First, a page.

How Does an Offset Mortgage Work?
Example: you have a £150,000 mortgage and £15,000 in a linked savings account. The value of the savings reduces the portion of the loan on which interest is paid down to £135,000, rather than the full amount.
This means that more of your monthly repayments go towards paying off the loan rather than the interest charges. Consequently, with an offset mortgage you could save thousands of pounds over the course of the loan and repay it in full much earlier than a standard mortgage.
Similar Mortgage Types
Some offset mortgages allow you to link both a current account and a savings account. Therefore, offset mortgages can often be compared to current account mortgages, where the mortgage loan becomes akin to a giant overdraft. The key difference with offset mortgages is that they keep all accounts separate, allowing you to reap the full benefits of linked accounts.
There are also similar kinds of mortgages available for first-time buyers, where savings (often belonging to family) can be used as a form of bond to reduce the loan-to-value requirement.
Advantages of an Offset Mortgage
- Making Savings Work Harder
In taking out an offset mortgage, you sacrifice the interest that you would have gained from your savings to pay off your loan faster. But, because the interest charged on your mortgage loan will almost invariably be higher than the interest you would have gained from those savings, you’re making them work harder.
The detrimental effect that the Funding for Lending Scheme has had on savings accounts shows no signs of abating. By using savings to overpay on your mortgage, you could save far more in repayments than you would have gained in interest through standard savings accounts. And if you are keen to retain full access to your savings, an offset mortgage might prove the ideal solution.
- Tax Efficient
Offset mortgages can be a tax-efficient option. Since your savings are working to reduce the cost of your mortgage rather than earning interest in their own right, you will not have to hand anything over to the taxman.
Offset mortgages are designed to be flexible to your needs. So, if you increase the value of your savings, the amount of the loan on which you pay interest will fall. But if you need access to your savings – in an emergency, for example – all that will happen is that the loan amount on which interest is paid will increase to reflect what is left in your account.
Your monthly payments themselves should not fluctuate; it is likely that they will be reviewed every year to reflect the higher equity stake you hold in your property and any major changes in the average value of your linked savings.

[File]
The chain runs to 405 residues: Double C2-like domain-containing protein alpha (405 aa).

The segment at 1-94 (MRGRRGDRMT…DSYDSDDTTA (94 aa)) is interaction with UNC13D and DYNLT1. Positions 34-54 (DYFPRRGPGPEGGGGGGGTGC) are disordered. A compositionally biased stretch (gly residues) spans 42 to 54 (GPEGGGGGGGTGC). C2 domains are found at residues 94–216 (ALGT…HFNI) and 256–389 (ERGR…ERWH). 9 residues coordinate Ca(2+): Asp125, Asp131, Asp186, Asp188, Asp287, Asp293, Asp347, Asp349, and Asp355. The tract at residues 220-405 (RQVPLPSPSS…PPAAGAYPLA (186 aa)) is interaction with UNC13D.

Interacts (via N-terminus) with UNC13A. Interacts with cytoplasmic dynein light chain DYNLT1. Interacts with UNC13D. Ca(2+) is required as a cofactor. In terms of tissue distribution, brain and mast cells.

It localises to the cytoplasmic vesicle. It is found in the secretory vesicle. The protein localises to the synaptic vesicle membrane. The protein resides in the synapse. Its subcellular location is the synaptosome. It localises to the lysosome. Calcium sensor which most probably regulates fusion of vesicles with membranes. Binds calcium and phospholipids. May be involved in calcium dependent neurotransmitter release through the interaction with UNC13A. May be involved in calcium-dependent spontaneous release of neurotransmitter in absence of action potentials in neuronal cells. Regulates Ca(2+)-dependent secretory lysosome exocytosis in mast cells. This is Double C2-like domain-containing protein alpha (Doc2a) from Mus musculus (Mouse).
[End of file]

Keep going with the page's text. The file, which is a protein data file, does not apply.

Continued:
- Repayment Options
Offset mortgages tend to allow you to repay a lump sum off your balance without incurring a penalty charge (a standard mortgage might allow overpayment by 10% before charges apply). You might also get the option of a payment holiday if you are deemed to have overpaid over a set period.
Disadvantages of an Offset Mortgage
- More Costly
On account of the flexibility on offer – notably, your ability to shrink the interest component of your loan and repay it years earlier with few restrictions – offset mortgages tend to be more expensive.
Nevertheless, if you're able to maintain a healthy volume of savings, you’ll need a very competitive standard mortgage rate to match the effective rate you could achieve through the right offset mortgage.
- Minimum Balance
Some lenders set a recommended minimum average savings balance because of the higher average cost of an offset mortgage over standard mortgages. It's not such a bad target, however, as it improves the loan conditions for the borrower as well as reducing the risk for the lender.
Great for Savers:
For diligent savers and those with healthy current account balances, an offset mortgage could prove to be a very cost-effective option.
Efficient Use of Savings:
Offset mortgages are an efficient use of savings in the current climate. If homeowners are willing to sacrifice the poor returns available through savings accounts, in return, they will bypass the taxman, derive a higher effective rate by using their savings to reduce their mortgage costs and retain full access to their cash.
Expensive in the Short-Term. Worthwhile in the Long-Term?
Because of the flexibilities these mortgages offer, they tend to be more expensive. Homeowners must investigate whether their current balance and anticipated level of saving in the future will make this a viable option in the long term.